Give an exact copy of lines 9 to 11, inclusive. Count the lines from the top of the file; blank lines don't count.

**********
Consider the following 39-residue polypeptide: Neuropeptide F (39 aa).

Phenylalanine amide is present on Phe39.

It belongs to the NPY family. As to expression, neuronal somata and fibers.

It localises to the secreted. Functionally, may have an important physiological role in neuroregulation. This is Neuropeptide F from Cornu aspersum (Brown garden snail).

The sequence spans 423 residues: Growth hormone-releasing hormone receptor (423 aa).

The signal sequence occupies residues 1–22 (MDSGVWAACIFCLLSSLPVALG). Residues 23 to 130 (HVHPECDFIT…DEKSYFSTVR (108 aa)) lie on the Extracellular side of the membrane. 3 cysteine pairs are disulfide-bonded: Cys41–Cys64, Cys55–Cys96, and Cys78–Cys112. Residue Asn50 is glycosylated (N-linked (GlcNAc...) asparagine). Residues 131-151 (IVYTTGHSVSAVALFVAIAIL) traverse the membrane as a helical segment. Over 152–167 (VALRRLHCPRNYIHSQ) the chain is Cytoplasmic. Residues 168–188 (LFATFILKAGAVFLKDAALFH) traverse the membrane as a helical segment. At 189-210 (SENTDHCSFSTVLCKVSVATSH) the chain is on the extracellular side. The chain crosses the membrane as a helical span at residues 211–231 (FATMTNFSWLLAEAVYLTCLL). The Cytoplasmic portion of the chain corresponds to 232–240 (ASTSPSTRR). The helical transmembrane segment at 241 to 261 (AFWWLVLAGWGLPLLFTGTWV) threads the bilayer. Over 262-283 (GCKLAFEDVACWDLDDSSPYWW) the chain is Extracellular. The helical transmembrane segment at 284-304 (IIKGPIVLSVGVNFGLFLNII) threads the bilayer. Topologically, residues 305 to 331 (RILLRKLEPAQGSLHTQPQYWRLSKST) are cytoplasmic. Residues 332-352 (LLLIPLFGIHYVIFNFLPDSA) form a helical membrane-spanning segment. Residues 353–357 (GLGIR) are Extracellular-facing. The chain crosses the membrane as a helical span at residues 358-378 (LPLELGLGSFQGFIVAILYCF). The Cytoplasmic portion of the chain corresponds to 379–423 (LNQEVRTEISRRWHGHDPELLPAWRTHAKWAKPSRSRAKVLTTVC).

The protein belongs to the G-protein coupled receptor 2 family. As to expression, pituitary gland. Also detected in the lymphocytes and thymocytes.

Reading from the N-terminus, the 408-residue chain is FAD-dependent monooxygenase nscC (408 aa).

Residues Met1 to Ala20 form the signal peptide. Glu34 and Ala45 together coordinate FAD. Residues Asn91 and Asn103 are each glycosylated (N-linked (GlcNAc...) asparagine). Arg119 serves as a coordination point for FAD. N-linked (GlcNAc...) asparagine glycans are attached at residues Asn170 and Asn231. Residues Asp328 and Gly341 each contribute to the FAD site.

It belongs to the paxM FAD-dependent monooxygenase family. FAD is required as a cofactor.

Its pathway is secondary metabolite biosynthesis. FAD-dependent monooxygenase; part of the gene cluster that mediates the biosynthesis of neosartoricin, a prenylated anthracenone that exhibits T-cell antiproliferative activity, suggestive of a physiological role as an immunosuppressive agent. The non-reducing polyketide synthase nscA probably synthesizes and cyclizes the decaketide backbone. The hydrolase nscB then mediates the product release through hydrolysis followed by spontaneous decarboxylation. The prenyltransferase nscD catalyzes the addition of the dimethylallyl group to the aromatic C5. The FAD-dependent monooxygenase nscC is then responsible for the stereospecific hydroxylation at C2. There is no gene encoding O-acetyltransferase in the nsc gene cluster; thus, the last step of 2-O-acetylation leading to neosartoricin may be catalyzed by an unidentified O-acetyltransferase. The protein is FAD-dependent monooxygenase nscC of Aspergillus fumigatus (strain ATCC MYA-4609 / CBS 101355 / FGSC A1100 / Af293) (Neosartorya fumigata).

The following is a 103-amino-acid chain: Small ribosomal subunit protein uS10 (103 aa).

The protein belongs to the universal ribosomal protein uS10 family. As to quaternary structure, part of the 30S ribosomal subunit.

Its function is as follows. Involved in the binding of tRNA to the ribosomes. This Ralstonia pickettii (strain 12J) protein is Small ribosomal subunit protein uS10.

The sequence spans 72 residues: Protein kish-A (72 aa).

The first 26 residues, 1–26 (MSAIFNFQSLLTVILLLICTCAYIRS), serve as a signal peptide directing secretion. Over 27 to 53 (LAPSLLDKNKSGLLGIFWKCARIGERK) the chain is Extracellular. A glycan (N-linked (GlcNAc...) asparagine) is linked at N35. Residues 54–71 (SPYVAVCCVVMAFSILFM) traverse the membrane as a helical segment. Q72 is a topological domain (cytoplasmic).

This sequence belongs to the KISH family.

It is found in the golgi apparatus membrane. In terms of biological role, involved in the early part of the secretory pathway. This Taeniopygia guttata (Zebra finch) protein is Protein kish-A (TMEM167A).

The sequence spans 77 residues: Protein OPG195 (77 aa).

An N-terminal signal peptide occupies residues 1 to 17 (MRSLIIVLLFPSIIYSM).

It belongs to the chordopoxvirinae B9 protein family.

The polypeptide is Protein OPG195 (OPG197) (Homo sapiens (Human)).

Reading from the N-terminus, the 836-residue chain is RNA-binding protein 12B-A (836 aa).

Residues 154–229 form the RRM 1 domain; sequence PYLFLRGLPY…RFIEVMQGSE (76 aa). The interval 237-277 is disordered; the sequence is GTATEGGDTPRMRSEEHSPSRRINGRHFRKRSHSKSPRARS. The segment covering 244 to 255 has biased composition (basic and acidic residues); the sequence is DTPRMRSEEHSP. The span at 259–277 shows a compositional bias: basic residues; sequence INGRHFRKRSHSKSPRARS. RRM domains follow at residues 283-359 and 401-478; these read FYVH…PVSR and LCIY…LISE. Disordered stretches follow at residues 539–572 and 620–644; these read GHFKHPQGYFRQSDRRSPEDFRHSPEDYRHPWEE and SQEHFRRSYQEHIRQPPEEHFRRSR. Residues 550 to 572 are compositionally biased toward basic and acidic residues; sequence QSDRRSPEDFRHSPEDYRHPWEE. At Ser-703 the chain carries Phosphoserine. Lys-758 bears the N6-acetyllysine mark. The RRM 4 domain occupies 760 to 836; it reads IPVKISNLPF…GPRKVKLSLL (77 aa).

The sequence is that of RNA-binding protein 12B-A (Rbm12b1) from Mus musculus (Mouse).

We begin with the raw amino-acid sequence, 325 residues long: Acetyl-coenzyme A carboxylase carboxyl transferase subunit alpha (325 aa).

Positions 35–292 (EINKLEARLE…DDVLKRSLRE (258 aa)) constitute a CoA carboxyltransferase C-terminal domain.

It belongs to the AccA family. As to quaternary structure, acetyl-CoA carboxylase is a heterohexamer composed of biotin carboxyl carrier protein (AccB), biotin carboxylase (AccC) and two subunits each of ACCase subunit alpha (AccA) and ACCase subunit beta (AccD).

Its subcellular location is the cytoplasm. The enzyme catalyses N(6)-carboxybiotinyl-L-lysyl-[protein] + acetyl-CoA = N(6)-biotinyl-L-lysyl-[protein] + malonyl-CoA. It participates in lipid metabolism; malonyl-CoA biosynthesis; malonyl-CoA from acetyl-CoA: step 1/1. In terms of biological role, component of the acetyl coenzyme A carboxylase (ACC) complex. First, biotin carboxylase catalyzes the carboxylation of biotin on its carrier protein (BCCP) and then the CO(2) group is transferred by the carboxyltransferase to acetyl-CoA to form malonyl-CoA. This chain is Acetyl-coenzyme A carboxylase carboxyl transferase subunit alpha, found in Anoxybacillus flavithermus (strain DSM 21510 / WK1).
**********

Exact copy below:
Residues Met1 to Ala20 form the signal peptide. Glu34 and Ala45 together coordinate FAD. Residues Asn91 and Asn103 are each glycosylated (N-linked (GlcNAc...) asparagine). Arg119 serves as a coordination point for FAD. N-linked (GlcNAc...) asparagine glycans are attached at residues Asn170 and Asn231. Residues Asp328 and Gly341 each contribute to the FAD site.

It belongs to the paxM FAD-dependent monooxygenase family. FAD is required as a cofactor.

Its pathway is secondary metabolite biosynthesis. FAD-dependent monooxygenase; part of the gene cluster that mediates the biosynthesis of neosartoricin, a prenylated anthracenone that exhibits T-cell antiproliferative activity, suggestive of a physiological role as an immunosuppressive agent. The non-reducing polyketide synthase nscA probably synthesizes and cyclizes the decaketide backbone. The hydrolase nscB then mediates the product release through hydrolysis followed by spontaneous decarboxylation. The prenyltransferase nscD catalyzes the addition of the dimethylallyl group to the aromatic C5. The FAD-dependent monooxygenase nscC is then responsible for the stereospecific hydroxylation at C2. There is no gene encoding O-acetyltransferase in the nsc gene cluster; thus, the last step of 2-O-acetylation leading to neosartoricin may be catalyzed by an unidentified O-acetyltransferase. The protein is FAD-dependent monooxygenase nscC of Aspergillus fumigatus (strain ATCC MYA-4609 / CBS 101355 / FGSC A1100 / Af293) (Neosartorya fumigata).